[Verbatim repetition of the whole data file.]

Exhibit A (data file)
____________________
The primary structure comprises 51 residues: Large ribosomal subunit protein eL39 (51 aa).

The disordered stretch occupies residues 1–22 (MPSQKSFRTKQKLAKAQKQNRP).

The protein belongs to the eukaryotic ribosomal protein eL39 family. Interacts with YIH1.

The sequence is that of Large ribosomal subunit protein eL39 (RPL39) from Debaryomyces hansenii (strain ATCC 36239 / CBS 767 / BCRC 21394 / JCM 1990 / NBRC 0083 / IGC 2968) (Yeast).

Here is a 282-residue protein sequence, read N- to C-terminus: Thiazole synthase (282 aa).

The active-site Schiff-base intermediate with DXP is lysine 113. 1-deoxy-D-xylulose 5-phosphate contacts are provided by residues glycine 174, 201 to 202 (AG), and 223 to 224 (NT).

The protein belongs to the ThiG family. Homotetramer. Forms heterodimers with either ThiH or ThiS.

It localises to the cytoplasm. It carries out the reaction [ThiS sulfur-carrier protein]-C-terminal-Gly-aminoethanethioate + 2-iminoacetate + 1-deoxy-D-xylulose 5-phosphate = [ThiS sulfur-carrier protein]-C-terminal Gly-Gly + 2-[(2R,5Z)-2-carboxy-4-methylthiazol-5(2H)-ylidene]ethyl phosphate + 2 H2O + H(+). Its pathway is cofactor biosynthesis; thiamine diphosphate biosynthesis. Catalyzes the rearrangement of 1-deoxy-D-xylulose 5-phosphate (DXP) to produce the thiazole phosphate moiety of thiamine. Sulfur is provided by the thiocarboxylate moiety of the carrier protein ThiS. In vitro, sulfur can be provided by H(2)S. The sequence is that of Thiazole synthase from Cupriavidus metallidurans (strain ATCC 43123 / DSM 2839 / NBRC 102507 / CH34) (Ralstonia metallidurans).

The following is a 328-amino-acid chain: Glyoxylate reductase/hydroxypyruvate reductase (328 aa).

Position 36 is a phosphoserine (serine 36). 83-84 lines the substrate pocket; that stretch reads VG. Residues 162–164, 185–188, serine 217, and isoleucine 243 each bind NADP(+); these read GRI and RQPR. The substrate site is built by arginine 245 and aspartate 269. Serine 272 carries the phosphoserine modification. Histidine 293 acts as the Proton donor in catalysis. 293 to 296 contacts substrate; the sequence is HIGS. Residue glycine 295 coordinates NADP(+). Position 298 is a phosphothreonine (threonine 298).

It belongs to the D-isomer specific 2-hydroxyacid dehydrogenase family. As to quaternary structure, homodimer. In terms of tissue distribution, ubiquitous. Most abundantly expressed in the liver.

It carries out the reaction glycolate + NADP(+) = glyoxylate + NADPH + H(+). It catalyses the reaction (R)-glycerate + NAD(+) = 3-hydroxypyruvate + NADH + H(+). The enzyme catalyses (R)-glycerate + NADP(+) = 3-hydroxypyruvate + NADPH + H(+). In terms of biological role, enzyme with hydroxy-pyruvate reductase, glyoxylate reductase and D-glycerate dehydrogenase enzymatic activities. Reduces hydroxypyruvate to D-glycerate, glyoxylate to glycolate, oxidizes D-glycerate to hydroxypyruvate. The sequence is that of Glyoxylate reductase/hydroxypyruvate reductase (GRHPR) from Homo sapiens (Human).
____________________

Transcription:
The primary structure comprises 51 residues: Large ribosomal subunit protein eL39 (51 aa).

The disordered stretch occupies residues 1–22 (MPSQKSFRTKQKLAKAQKQNRP).

The protein belongs to the eukaryotic ribosomal protein eL39 family. Interacts with YIH1.

The sequence is that of Large ribosomal subunit protein eL39 (RPL39) from Debaryomyces hansenii (strain ATCC 36239 / CBS 767 / BCRC 21394 / JCM 1990 / NBRC 0083 / IGC 2968) (Yeast).

Here is a 282-residue protein sequence, read N- to C-terminus: Thiazole synthase (282 aa).

The active-site Schiff-base intermediate with DXP is lysine 113. 1-deoxy-D-xylulose 5-phosphate contacts are provided by residues glycine 174, 201 to 202 (AG), and 223 to 224 (NT).

The protein belongs to the ThiG family. Homotetramer. Forms heterodimers with either ThiH or ThiS.

It localises to the cytoplasm. It carries out the reaction [ThiS sulfur-carrier protein]-C-terminal-Gly-aminoethanethioate + 2-iminoacetate + 1-deoxy-D-xylulose 5-phosphate = [ThiS sulfur-carrier protein]-C-terminal Gly-Gly + 2-[(2R,5Z)-2-carboxy-4-methylthiazol-5(2H)-ylidene]ethyl phosphate + 2 H2O + H(+). Its pathway is cofactor biosynthesis; thiamine diphosphate biosynthesis. Catalyzes the rearrangement of 1-deoxy-D-xylulose 5-phosphate (DXP) to produce the thiazole phosphate moiety of thiamine. Sulfur is provided by the thiocarboxylate moiety of the carrier protein ThiS. In vitro, sulfur can be provided by H(2)S. The sequence is that of Thiazole synthase from Cupriavidus metallidurans (strain ATCC 43123 / DSM 2839 / NBRC 102507 / CH34) (Ralstonia metallidurans).

The following is a 328-amino-acid chain: Glyoxylate reductase/hydroxypyruvate reductase (328 aa).

Position 36 is a phosphoserine (serine 36). 83-84 lines the substrate pocket; that stretch reads VG. Residues 162–164, 185–188, serine 217, and isoleucine 243 each bind NADP(+); these read GRI and RQPR. The substrate site is built by arginine 245 and aspartate 269. Serine 272 carries the phosphoserine modification. Histidine 293 acts as the Proton donor in catalysis. 293 to 296 contacts substrate; the sequence is HIGS. Residue glycine 295 coordinates NADP(+). Position 298 is a phosphothreonine (threonine 298).

It belongs to the D-isomer specific 2-hydroxyacid dehydrogenase family. As to quaternary structure, homodimer. In terms of tissue distribution, ubiquitous. Most abundantly expressed in the liver.

It carries out the reaction glycolate + NADP(+) = glyoxylate + NADPH + H(+). It catalyses the reaction (R)-glycerate + NAD(+) = 3-hydroxypyruvate + NADH + H(+). The enzyme catalyses (R)-glycerate + NADP(+) = 3-hydroxypyruvate + NADPH + H(+). In terms of biological role, enzyme with hydroxy-pyruvate reductase, glyoxylate reductase and D-glycerate dehydrogenase enzymatic activities. Reduces hydroxypyruvate to D-glycerate, glyoxylate to glycolate, oxidizes D-glycerate to hydroxypyruvate. The sequence is that of Glyoxylate reductase/hydroxypyruvate reductase (GRHPR) from Homo sapiens (Human).